The Unity Books bestseller chart for the week ending August 12

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The only best-selling independent book chart published and available in New Zealand is the Top 10 list recorded each week at Unity Books stores in High St, Auckland and Willis St, Wellington.

AUCKLAND

1 Blue blood by Andrea Vance (Harper Collins, $37)

The story of the National Party’s internal war continues to illuminate the top spot. Supplement your reading with a treasure trove of additional goodies from Toby Manhire, including his interview with the author and special edition of Passed by lunch time podcast. The plus: an excerpt, excellently titled with the word “fuckery”.

2 The Invisible Child: Poverty, Survival, and Hope in an American City by Andrea Elliott (Hutchinson, $40)

It is on the fourth floor of this shelter, at a north-facing window, that Dasani now sits watching. Almost a quarter of her childhood was spent at the Auburn family residence, where Dasani’s family – a total of 10 people – live in one room. Beyond the walls of the shelter, as of fall 2012, Dasani belongs to an unseen tribe of more than 22,000 homeless children – the highest number on record, in America’s most unequal metropolis. Nearly half of New York’s 8.3 million residents live near or below the poverty line.

3 How to hang out in a turf war by Coco Solid (Penguin, $28)

A short excerpt from the interview of Jessica Hansell, aka Coco Solid, with RNZ:

Gentrification is a personal subject for Hansell, who describes the transformation of the suburbs, where her whānau lived for years, as if she had her “world rewritten before her”.

“I was living on Karangahape Road when my grandmother, who recently passed away, had to be cared for and leave Gray Lynn and it was a big separation anxiety for me between my cultural connections and my history with the area. And then just seeing those cranes go up and the power dynamics turning into a comedy of errors, I would say, but it wasn’t very funny.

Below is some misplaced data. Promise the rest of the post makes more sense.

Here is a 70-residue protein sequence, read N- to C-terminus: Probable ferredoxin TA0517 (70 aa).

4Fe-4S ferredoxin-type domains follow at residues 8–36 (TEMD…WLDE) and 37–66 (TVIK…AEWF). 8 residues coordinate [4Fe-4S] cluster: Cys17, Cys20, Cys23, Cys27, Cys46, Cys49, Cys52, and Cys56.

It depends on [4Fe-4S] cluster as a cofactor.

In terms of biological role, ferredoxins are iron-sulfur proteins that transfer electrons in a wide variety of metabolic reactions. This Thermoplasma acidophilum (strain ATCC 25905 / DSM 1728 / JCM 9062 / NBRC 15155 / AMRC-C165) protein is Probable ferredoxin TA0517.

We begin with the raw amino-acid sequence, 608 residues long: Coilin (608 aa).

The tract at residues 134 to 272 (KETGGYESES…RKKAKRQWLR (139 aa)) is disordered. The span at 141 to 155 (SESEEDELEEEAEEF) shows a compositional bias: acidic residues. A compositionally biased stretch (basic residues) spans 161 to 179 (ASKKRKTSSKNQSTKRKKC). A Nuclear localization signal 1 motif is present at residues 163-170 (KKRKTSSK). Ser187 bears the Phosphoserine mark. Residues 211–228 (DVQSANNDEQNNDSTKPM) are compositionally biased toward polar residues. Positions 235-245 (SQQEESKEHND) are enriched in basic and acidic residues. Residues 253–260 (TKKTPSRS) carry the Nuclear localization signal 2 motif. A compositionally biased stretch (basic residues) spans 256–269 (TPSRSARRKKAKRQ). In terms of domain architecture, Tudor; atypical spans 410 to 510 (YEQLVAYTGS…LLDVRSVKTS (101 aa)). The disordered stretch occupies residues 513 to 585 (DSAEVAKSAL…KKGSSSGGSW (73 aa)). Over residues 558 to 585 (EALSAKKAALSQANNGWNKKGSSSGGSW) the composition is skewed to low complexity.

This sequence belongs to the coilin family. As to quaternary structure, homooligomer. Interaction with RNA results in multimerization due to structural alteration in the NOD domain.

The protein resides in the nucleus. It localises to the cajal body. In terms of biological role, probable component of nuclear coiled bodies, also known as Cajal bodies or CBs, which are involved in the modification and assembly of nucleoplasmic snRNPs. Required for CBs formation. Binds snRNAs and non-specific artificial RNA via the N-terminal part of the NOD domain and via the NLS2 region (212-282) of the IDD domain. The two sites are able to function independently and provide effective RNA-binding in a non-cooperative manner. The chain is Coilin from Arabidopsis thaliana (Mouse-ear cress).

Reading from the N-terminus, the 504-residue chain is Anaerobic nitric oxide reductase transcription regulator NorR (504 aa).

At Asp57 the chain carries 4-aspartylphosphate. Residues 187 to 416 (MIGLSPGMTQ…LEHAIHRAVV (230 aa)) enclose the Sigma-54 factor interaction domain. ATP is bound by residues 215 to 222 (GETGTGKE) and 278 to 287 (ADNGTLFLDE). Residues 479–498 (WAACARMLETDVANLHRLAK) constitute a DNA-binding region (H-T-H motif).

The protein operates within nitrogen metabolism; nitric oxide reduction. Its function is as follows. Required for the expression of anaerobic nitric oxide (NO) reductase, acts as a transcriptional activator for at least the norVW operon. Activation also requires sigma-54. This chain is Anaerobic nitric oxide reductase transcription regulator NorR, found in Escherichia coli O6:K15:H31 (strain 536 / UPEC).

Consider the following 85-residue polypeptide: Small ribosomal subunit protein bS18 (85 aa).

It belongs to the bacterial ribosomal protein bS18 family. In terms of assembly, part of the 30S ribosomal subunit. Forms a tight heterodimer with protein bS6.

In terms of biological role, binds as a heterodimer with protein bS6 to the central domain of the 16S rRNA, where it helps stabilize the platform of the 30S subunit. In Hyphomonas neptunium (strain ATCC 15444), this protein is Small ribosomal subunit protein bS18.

Another excerpt, just from us: give this novel a boost. Full review to come.

4 Eddy, Eddy by Kate DeGoldi (Allen & Unwin, $30)

The new novel by Kate De Goldi, author of The 22pm Question, aka a local literary legend.

5 Atomic Habits by James Clear (Random House Business, $40)

Good habits this winter consist of dragging yourself out of a cozy bed in the morning and remembering to close the curtains and turn on the heating in the evening. Anything beyond that is superhuman.

6 The Secret World of Weather: How to Read the Signs in Every Cloud, Breeze, Hill, Street, Plant, Animal and Dewdrop by Tristan Gooley (Scepter, $30)

The Telegraph describes it as “a sensitive study that combines theoretical physics with beautiful nature writing”. The perfect gift for the leading atmospheric physicist in your life.

seven The three-body problem by Cixin Liu (Head of Zeus, $20)

The first novel in Cixin Liu’s best-selling science fiction trilogy, published in 2008. Its moving reappearance may be related to the recent to chatter about the upcoming Netflix adaptation.